U.S. Treasury yields fell Tuesday as investors looked past an increase in consumer prices amid signs that the prospects for a continued recovery were fading.
What are Treasurys doing?
The 10-year Treasury note yield
fell 3 basis points to 0.609%, and briefly flirted with levels last seen in April when the benchmark maturity traded below 0.6%.
The 2-year note rate
was down 0.8 basis point to 0.151%. The 30-year bond yield
tumbled 4.7 basis points to 1.290%. Bond prices move in the opposite direction of yields.
What’s driving Treasurys?
Consumer prices surged 0.6% in June, led by higher gasoline and food prices, after falling 0.1% in May. The core gauge stripping out for food and energy prices rose by a more modest 0.2%.
Prospects for fiercer inflation pressures could, in theory, weigh on trading for government bonds, but so far hasn’t hurt the prices for long-dated Treasurys as investors anticipate a sluggish recovery during the coronavirus crisis.
Tuesday’s round of bank earnings underscored the risks to the economy, as Wells Fargo shares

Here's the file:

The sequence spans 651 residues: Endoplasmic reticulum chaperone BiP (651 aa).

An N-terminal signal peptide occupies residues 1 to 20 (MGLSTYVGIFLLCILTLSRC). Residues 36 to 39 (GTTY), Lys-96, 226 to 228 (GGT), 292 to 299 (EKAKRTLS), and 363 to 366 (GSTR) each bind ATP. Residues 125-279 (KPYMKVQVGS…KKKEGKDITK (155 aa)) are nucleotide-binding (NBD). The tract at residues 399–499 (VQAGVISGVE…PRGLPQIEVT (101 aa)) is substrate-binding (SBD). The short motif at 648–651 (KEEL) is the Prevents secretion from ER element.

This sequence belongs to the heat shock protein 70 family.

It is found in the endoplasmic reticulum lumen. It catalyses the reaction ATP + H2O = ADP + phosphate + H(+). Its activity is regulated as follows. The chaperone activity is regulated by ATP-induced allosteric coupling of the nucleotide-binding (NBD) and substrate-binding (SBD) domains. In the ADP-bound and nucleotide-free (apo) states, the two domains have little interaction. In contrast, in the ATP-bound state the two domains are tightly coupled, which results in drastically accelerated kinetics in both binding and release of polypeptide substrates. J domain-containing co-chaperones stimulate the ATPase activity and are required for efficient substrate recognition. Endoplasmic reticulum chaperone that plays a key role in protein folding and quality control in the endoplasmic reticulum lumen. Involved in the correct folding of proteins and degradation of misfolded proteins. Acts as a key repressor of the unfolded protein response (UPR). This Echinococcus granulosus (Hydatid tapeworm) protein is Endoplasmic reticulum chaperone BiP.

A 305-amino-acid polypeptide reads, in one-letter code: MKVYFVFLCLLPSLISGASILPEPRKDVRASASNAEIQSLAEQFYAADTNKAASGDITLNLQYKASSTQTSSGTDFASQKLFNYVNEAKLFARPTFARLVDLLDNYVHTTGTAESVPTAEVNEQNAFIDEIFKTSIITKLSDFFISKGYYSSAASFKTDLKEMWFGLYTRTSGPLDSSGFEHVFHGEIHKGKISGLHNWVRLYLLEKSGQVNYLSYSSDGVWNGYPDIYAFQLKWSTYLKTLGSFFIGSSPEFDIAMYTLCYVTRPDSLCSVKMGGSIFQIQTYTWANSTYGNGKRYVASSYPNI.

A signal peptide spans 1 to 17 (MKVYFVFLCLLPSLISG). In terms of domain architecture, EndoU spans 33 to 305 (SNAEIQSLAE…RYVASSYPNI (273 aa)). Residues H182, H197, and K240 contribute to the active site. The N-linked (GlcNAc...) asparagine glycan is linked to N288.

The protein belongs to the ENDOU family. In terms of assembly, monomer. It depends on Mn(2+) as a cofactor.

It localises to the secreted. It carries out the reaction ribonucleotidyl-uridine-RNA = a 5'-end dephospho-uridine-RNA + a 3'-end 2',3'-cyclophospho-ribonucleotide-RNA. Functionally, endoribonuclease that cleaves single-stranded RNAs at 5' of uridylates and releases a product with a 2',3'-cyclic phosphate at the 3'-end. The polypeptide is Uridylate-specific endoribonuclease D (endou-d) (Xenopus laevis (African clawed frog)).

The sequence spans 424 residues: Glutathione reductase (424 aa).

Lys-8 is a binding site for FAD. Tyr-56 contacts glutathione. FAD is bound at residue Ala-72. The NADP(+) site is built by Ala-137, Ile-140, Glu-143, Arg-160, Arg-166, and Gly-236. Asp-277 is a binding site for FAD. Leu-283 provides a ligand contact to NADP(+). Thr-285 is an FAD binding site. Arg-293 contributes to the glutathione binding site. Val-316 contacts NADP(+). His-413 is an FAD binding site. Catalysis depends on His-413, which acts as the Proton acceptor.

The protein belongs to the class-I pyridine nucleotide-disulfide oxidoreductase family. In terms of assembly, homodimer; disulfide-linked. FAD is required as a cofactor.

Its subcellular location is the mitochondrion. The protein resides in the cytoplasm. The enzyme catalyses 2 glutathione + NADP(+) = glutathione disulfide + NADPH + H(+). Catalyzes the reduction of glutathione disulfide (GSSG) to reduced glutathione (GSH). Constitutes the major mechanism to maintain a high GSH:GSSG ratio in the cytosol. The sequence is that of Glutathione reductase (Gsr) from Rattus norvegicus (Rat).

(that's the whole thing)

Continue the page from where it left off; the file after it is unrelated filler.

tanked after reporting a worse-than-expected loss in the second-quarter. Analysts also noted J.P. Morgan
earnings were given a lift by their fixed-income trading operations but that the boost would not last.
Tensions between and Washington loomed in the background, adding to the bullish tilt in the bond-market on Tuesday. Beijing announced sanctions against defense company Lockheed Martin, while Washington said it was preparing a paper that would officially reject China’s maritime claims in the contested South China Sea.
Investors also monitored the coronavirus trajectory in the U.S., which has reported 3.39 million confirmed cases of COVID-19 and at least 135,984 deaths, according to data aggregated by Johns Hopkins University. The worry is the lack of progress on the medical front is forcing state and local governments to institute stricter lockdown measures that could crimp consumer and business activity.
Dallas Federal Reserve President Robert Kaplan said Monday the U.S. economy was slowing down after rebounding sharply in May. He attributed the slowdown to the resurgence of COVID-19 and stressed that the public should wear masks.
What did market participants’ say?
“This recovery is likely going to take longer than many analysts originally thought, and the banks may have just given you the best of what they have for 2020,” said Kevin Giddis, chief fixed-income strategist at Raymond James. “
“Banks that serve more consumers than they do institutional fixed income customers didn’t fare as well,” said Giddis, noting the poor second-quarter results for Wells Fargo.